1. Who are you, where are you from, what is your role in the project?
I’m a postdoctoral fellow within the University of Hawaii NASA Astrobiology Institute. Jim Cowen & I began discussing various
possibilities for combining cutting-edge techniques for in situ chemical measurements and in situ sample filtration,
especially for investigations of the subseafloor biosphere, during an ASLO meeting in 2004. Actually becoming a co-PI has
been a pretty big step up in overall tasks and responsibilities compared to when I was a graduate student, but I’ve really
enjoyed playing a larger role in the design, planning, and implementation of the entire project at each step from writing
the initial proposal to actually doing the science.
2. What questions/problems are you addressing/trying to answer, & why?
The big question driving the science is, “What is the synergy between geochemistry and microbes in the subseafloor?”. Tackling this kind of question has required significant instrumentation development, and it has been a lot of fun working with AIS, McLane, and our UH Engineering Support Group to design an instrument package capable of obtaining all the data & samples we want. The potential for what we may actually find by deploying these instruments is equally exciting, as the subseafloor is a largely unexplored system. There’s been growing evidence that microbes exist within the rocks below the seafloor, but contamination and sampling techniques have limited our understanding of the true nature of subseafloor hydrothermal fluids. We are fortunate to have access to the new CORK observatory installation, which should yield unprecedented purity of samples. Accessing cleaner samples should provide for more reliable results. On top of that, by collecting chemical data in situ, we eliminate the chance for mixing or temporal artifacts in our measurements. This is always exciting when doing so in a new environment where the chemical speciation is largely uncertain. Similarly, by filtering the water samples in situ, we also minimize any changes that microbial communities may undergo in the time between sample collection and filter-fixation.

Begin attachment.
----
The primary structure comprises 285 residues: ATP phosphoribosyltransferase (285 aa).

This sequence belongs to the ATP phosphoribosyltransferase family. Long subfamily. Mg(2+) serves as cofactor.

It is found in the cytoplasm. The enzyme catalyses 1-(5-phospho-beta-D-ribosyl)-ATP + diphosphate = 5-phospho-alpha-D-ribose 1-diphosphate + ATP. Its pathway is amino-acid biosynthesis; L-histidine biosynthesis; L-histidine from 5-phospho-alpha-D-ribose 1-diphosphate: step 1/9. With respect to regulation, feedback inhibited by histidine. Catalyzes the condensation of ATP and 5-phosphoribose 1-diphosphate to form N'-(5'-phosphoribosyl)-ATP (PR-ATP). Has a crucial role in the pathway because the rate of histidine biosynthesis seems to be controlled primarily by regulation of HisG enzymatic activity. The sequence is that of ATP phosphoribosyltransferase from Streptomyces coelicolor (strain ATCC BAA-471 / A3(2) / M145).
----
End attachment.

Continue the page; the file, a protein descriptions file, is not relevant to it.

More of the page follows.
3. What brought you to your current career position (how'd you come to be in marine sciences-related field?)?
When I was four years old I told my parents that I wanted to be a marine “biogilist”. I may not have been able to pronounce it correctly, but there was certainly some kind of attraction to the sea pretty early on. Eventually, I took some summer marine education related camps around the Chesapeake Bay & that pretty much sealed the deal. I did my undergraduate work at Penn State University, majoring in biology and minoring in marine science. After briefly entertaining the thought of taking off a few years to be a ski bum, I decided that I’d probably never get back to school, so upon undergraduate graduation, I began a master’s program at the University of Delaware. There I had a great time working in the coastal bays of Delaware, Maryland, and Virginia. After completing a M.S., I stayed at UD (but switched advisors) for a Ph.D., and began learning a lot more chemistry, including solid-state voltammetry, as well as molecular biology. The interdisciplinary nature of my Ph.D. dissertation really gave me an advantage when thinking about post-doc opportunities, and I came to the University of Hawaii NASA Astrobiology Institute as a postdoctoral fellow in July 2004.